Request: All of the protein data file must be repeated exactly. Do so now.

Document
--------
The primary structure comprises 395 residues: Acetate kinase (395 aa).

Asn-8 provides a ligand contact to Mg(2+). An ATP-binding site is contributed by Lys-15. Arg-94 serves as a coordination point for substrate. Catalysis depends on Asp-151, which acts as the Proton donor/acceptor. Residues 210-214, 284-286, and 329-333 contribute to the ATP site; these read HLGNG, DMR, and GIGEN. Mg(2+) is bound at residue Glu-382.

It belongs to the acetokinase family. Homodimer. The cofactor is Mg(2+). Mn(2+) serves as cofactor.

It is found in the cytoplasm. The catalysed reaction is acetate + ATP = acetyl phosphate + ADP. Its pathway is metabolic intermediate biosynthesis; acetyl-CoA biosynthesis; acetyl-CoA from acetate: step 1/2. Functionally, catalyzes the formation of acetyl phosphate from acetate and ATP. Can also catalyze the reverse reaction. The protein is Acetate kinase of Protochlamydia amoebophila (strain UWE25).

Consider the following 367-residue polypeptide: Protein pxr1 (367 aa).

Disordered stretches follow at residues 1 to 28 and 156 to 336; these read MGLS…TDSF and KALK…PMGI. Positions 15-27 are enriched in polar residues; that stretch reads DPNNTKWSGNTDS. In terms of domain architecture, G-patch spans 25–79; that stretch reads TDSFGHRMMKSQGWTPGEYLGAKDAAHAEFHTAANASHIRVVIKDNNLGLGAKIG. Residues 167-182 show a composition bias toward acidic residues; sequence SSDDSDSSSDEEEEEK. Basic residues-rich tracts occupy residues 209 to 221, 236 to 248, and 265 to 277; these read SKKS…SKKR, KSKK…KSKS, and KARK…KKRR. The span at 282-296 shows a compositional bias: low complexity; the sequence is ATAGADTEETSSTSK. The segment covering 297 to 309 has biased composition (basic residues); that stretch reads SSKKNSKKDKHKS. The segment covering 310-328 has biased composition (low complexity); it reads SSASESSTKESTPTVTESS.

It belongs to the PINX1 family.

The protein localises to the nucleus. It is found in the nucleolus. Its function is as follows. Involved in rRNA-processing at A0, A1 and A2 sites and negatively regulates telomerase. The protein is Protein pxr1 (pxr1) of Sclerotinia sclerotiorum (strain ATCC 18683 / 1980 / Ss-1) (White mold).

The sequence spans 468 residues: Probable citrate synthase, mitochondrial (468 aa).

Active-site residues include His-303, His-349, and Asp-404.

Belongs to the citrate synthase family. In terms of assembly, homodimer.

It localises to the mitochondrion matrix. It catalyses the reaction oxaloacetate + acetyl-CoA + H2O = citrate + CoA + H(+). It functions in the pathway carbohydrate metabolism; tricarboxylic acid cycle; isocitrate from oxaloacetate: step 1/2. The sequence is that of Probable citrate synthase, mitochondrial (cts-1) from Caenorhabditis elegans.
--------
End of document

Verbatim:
The primary structure comprises 395 residues: Acetate kinase (395 aa).

Asn-8 provides a ligand contact to Mg(2+). An ATP-binding site is contributed by Lys-15. Arg-94 serves as a coordination point for substrate. Catalysis depends on Asp-151, which acts as the Proton donor/acceptor. Residues 210-214, 284-286, and 329-333 contribute to the ATP site; these read HLGNG, DMR, and GIGEN. Mg(2+) is bound at residue Glu-382.

It belongs to the acetokinase family. Homodimer. The cofactor is Mg(2+). Mn(2+) serves as cofactor.

It is found in the cytoplasm. The catalysed reaction is acetate + ATP = acetyl phosphate + ADP. Its pathway is metabolic intermediate biosynthesis; acetyl-CoA biosynthesis; acetyl-CoA from acetate: step 1/2. Functionally, catalyzes the formation of acetyl phosphate from acetate and ATP. Can also catalyze the reverse reaction. The protein is Acetate kinase of Protochlamydia amoebophila (strain UWE25).

Consider the following 367-residue polypeptide: Protein pxr1 (367 aa).

Disordered stretches follow at residues 1 to 28 and 156 to 336; these read MGLS…TDSF and KALK…PMGI. Positions 15-27 are enriched in polar residues; that stretch reads DPNNTKWSGNTDS. In terms of domain architecture, G-patch spans 25–79; that stretch reads TDSFGHRMMKSQGWTPGEYLGAKDAAHAEFHTAANASHIRVVIKDNNLGLGAKIG. Residues 167-182 show a composition bias toward acidic residues; sequence SSDDSDSSSDEEEEEK. Basic residues-rich tracts occupy residues 209 to 221, 236 to 248, and 265 to 277; these read SKKS…SKKR, KSKK…KSKS, and KARK…KKRR. The span at 282-296 shows a compositional bias: low complexity; the sequence is ATAGADTEETSSTSK. The segment covering 297 to 309 has biased composition (basic residues); that stretch reads SSKKNSKKDKHKS. The segment covering 310-328 has biased composition (low complexity); it reads SSASESSTKESTPTVTESS.

It belongs to the PINX1 family.

The protein localises to the nucleus. It is found in the nucleolus. Its function is as follows. Involved in rRNA-processing at A0, A1 and A2 sites and negatively regulates telomerase. The protein is Protein pxr1 (pxr1) of Sclerotinia sclerotiorum (strain ATCC 18683 / 1980 / Ss-1) (White mold).

The sequence spans 468 residues: Probable citrate synthase, mitochondrial (468 aa).

Active-site residues include His-303, His-349, and Asp-404.

Belongs to the citrate synthase family. In terms of assembly, homodimer.

It localises to the mitochondrion matrix. It catalyses the reaction oxaloacetate + acetyl-CoA + H2O = citrate + CoA + H(+). It functions in the pathway carbohydrate metabolism; tricarboxylic acid cycle; isocitrate from oxaloacetate: step 1/2. The sequence is that of Probable citrate synthase, mitochondrial (cts-1) from Caenorhabditis elegans.